SEOUL, April 30 (Xinhua) -- Some suspicious metal and plastic pieces of debris have been collected from waters where the South Korean naval frigate "Cheonan" went down late March.
Defense Minister Kim Tae-young made the revelation before the parliamentary defense committee on Friday, according to Yonhap News Agency.
Kim said so far a total of 540 pieces of debris have been collected from the area, and there are one plastic piece and four aluminum pieces have been found among 193 items that have been analyzed by experts.
The aluminum ones appear to be different from the materials used to build the warship, Kim said.
Yonhap said aluminum is a key element used in making torpedoes, while sea mines are made mostly of iron.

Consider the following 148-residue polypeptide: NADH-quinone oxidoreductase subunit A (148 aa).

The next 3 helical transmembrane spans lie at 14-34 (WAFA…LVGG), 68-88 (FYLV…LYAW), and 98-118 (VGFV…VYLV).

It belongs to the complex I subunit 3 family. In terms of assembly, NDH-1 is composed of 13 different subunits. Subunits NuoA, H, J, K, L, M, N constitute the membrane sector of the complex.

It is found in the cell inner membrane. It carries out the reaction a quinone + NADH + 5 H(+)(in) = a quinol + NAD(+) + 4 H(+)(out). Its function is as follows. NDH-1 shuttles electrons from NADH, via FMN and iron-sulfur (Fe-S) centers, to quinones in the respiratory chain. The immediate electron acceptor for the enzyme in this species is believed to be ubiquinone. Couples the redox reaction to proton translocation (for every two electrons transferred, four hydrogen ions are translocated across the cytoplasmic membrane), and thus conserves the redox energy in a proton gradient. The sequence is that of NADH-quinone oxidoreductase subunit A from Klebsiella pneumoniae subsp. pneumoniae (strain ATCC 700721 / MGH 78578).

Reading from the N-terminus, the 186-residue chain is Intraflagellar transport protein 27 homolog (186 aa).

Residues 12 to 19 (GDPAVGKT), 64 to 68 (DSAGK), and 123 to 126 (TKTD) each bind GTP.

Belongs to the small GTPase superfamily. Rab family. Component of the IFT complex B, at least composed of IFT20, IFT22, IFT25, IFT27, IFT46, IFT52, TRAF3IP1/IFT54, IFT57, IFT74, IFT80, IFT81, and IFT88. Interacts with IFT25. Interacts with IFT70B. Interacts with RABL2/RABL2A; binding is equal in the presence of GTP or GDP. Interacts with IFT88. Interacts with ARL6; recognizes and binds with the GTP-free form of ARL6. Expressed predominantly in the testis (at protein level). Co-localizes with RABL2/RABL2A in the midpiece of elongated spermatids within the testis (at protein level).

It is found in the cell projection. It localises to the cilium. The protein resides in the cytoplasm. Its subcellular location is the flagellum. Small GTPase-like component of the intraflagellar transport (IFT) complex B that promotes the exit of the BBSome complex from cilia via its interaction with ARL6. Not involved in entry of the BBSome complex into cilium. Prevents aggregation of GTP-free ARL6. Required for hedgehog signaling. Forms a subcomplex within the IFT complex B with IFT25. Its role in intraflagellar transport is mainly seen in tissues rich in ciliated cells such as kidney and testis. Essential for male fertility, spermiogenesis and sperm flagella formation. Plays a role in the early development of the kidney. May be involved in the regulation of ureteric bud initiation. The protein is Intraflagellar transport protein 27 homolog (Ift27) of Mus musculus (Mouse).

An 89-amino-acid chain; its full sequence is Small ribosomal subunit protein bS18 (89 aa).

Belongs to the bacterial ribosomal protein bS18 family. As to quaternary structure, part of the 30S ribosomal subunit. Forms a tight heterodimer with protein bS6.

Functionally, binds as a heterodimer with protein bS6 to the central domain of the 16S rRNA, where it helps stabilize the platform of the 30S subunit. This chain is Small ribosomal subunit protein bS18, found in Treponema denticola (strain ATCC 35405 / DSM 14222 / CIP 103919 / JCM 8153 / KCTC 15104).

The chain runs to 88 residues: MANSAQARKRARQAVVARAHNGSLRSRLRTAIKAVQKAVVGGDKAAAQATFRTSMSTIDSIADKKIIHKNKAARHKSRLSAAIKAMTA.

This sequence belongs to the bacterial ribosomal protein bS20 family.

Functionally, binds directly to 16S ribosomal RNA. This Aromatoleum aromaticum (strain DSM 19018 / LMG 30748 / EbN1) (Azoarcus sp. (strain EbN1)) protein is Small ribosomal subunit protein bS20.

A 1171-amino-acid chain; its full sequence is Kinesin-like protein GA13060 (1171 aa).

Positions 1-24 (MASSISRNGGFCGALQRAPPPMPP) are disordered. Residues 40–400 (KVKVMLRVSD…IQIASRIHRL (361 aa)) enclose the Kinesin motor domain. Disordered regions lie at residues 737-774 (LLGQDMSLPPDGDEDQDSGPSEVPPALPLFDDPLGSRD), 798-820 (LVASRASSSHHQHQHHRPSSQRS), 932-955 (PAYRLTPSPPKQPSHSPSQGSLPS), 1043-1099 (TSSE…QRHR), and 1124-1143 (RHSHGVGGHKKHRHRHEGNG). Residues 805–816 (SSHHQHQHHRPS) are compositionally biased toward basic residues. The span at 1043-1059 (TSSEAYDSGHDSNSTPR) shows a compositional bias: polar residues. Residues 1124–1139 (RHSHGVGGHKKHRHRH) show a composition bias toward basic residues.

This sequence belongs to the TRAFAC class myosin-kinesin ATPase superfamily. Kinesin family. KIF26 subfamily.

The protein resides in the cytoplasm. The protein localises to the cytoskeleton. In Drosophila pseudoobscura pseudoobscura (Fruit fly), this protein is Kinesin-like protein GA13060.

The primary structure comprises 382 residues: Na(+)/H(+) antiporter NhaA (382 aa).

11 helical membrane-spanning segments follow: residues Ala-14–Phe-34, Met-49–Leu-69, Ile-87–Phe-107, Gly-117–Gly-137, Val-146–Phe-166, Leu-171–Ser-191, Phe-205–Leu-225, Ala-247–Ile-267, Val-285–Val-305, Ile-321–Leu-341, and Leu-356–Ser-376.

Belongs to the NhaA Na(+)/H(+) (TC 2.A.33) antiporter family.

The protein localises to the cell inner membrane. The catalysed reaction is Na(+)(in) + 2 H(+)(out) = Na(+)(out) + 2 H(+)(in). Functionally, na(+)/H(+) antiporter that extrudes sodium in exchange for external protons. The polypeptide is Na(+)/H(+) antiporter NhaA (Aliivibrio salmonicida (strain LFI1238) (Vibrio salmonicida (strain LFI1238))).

The experts are focusing their efforts on analyzing these suspicious pieces, Kim said.
Kim also said chemical analysis on 140 pieces of debris showed no traces of explosive residue.
The 1,200-ton Navy frigate "Cheonan", with 104 crew members onboard, went down on March 26 near the South Korean island of Baekryeongdo off the west coast due to an unexplained explosion that split it in two. Only 58 sailors were rescued.
A joint civilian and military investigation team on Sunday said there is a high possibility that a "non-contact external explosion ", or "close-range external explosion" led to the warship's sinking.
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S Korea rules out its sea mines as cause of naval disaster
SEOUL, April 28 (Xinhua) -- South Korea Wednesday ruled out a possibility that sea mines South Korea placed near a tense maritime border with the Democratic People's Republic of Korea ( DPRK) might have caused a recent sinking of its warship, local media reported.
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